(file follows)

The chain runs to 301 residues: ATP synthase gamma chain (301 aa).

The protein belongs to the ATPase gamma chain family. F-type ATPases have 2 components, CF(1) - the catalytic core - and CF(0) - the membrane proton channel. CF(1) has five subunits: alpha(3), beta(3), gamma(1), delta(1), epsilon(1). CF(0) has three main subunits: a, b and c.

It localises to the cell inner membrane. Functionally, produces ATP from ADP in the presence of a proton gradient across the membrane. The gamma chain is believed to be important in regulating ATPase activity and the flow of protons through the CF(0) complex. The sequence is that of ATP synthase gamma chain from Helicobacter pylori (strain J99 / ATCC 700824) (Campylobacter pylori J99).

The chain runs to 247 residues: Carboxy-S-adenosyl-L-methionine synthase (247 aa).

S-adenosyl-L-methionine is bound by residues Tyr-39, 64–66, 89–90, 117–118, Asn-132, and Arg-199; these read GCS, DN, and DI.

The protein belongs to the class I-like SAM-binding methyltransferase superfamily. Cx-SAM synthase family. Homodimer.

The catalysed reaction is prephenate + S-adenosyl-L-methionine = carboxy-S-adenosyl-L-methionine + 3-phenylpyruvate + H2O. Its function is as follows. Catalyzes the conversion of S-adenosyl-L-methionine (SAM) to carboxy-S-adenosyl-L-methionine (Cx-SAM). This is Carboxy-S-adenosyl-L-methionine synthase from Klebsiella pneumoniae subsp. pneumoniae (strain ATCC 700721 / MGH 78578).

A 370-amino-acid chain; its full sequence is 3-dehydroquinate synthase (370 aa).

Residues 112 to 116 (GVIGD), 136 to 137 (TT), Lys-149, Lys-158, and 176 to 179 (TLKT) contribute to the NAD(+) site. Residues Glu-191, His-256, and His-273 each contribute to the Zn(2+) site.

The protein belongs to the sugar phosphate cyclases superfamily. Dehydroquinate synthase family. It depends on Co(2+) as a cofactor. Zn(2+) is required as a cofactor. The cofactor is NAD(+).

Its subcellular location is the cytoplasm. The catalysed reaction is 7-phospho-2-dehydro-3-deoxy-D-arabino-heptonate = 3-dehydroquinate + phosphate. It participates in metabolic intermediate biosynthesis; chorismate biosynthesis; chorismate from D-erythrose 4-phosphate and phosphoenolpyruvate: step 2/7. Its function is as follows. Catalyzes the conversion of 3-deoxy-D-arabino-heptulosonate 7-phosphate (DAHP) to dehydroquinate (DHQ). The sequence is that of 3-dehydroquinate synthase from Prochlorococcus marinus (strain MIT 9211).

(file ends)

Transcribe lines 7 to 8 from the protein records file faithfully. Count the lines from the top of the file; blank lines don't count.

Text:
The catalysed reaction is prephenate + S-adenosyl-L-methionine = carboxy-S-adenosyl-L-methionine + 3-phenylpyruvate + H2O. Its function is as follows. Catalyzes the conversion of S-adenosyl-L-methionine (SAM) to carboxy-S-adenosyl-L-methionine (Cx-SAM). This is Carboxy-S-adenosyl-L-methionine synthase from Klebsiella pneumoniae subsp. pneumoniae (strain ATCC 700721 / MGH 78578).

A 370-amino-acid chain; its full sequence is 3-dehydroquinate synthase (370 aa).